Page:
M13 - The Great Globular Cluster in Hercules


M13 - The Great Globular Cluster in Hercules
Mag 5.8, 20 arcminutes across
RA 16:41.7 Dec 36 28'
This from SEDS.ORG:

Discovered by Edmond Halley in 1714.

M13, also called the `Great globular cluster in Hercules', is one of the most prominent and best known globulars of the Northern celestial hemisphere. It was discovered by Edmond Halley in 1714, who noted that `it shows itself to the naked eye when the sky is serene and the Moon absent.' According to Charles Messier, who cataloged it on June 1, 1764, it is also reported in John Bevis' "English" Celestial Atlas.

At its distance of 25,100 light years, its angular diameter of 20' corresponds to a linear 145 light years - visually, it is perhaps 13' large. It contains several 100,000 stars; Timothy Ferris in his book Galaxies even says "more than a million". Towards its center, stars are about 500 times more concentrated than in the solar neighborhood. The age of M13 has been determined by Sandage as 24 billion years and by Arp as 17 billion years around 1960; Arp later (in 1962) revised his value to 14 billion years (taken from Kenneth Glyn Jones).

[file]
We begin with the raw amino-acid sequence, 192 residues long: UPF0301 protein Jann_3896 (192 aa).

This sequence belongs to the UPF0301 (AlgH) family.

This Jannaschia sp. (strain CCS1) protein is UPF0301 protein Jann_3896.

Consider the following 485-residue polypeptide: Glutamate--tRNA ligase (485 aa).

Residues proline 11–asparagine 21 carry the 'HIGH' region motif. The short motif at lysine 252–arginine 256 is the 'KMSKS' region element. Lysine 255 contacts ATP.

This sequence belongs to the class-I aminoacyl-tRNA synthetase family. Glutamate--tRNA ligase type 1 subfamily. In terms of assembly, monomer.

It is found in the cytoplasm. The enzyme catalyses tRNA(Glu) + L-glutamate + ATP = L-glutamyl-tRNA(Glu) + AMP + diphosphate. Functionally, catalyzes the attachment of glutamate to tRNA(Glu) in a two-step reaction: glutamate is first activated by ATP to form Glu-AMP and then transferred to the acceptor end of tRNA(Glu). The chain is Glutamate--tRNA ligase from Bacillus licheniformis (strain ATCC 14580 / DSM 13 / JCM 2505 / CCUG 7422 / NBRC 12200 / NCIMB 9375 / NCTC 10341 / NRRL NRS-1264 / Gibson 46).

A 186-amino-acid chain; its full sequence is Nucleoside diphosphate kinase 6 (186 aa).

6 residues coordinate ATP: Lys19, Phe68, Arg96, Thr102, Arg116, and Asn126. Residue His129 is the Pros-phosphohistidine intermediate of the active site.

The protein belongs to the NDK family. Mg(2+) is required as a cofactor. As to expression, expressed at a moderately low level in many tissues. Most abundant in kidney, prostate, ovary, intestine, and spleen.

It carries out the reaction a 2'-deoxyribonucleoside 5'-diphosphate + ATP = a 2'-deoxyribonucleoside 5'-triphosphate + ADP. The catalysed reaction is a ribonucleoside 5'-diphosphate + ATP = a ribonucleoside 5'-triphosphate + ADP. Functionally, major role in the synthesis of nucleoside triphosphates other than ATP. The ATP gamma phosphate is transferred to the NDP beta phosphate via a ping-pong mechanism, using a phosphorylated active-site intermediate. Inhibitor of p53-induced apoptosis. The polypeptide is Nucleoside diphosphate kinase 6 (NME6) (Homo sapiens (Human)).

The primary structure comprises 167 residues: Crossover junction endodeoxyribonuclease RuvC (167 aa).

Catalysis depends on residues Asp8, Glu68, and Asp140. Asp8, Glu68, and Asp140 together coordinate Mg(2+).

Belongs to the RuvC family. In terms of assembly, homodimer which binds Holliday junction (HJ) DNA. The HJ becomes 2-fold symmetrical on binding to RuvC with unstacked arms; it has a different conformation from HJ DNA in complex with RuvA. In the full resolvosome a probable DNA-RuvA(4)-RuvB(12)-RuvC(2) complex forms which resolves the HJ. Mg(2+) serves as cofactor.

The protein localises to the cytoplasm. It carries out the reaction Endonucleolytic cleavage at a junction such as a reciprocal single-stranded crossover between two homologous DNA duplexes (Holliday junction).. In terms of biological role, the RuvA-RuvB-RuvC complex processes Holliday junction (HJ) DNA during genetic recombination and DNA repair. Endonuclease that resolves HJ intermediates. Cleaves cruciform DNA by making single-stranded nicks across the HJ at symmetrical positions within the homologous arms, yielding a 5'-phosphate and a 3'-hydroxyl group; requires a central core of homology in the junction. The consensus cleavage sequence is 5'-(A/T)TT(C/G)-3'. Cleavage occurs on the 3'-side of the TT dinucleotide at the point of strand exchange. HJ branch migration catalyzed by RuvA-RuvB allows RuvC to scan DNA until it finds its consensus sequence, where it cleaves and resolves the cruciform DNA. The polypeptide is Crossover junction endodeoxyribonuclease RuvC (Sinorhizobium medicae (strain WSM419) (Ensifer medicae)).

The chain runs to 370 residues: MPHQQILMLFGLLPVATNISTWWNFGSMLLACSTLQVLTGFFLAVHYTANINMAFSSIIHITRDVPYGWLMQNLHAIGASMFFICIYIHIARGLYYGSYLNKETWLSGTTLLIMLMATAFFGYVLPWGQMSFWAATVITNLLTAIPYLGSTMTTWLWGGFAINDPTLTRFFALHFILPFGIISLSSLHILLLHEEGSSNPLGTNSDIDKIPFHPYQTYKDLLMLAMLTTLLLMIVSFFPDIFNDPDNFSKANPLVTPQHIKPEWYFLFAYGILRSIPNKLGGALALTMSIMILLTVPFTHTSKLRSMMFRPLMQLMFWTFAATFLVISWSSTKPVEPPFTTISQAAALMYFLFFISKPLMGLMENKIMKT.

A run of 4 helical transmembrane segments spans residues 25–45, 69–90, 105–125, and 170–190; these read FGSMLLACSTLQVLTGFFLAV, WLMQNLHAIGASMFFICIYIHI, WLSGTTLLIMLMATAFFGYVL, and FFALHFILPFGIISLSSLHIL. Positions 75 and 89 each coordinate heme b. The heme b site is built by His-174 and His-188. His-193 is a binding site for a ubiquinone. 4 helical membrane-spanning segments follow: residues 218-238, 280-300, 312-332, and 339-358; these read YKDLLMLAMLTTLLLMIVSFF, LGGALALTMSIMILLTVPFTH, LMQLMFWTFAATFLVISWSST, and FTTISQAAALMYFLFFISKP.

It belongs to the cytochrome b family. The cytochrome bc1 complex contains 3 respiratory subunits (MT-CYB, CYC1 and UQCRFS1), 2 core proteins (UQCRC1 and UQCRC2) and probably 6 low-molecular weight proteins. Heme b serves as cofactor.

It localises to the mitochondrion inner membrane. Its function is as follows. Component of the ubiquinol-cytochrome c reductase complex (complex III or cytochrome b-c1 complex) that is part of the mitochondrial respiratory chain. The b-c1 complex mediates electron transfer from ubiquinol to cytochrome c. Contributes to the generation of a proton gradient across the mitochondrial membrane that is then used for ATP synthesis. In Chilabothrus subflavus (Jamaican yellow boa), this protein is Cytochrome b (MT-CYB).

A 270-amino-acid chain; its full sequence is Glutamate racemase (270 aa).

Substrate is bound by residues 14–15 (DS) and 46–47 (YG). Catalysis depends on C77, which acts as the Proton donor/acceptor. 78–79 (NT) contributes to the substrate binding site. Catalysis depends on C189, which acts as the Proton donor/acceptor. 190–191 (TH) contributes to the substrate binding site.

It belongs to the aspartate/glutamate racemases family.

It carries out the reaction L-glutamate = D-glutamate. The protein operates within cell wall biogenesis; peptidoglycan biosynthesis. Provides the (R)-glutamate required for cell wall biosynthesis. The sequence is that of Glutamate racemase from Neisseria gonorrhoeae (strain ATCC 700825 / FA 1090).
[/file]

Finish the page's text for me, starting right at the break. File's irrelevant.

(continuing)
According to Kenneth Glyn Jones, M13 is peculiar in containing one young blue star, Barnard No. 29, of spectral type B2. The membership of this star was confirmed by radial velocity measurement, and is strange for such an old cluster - apparently it is a captured field star.

Camera: Apogee U16M w Astrodon Gen II LRGB
Scope: AP155EDF F/7 w 4" FF
Mount: Paramount ME guided with an SBIG ST-402ME and Borg 60
Luminance 5 x 10 min
RG 9 x 5 min and B 4 x 5 min all binned 2x2
Acquired with CCDSoft5 and CCD-Commander
All images reduced aligned and combined in Maxim
Colour combines, Levels and Curves in PS CS5
Luminance layered in at 100% once
[There was some haze during the luminance acquisition so apologies for the halos around the brighter stars]
Flesherton, Ontario
May 2012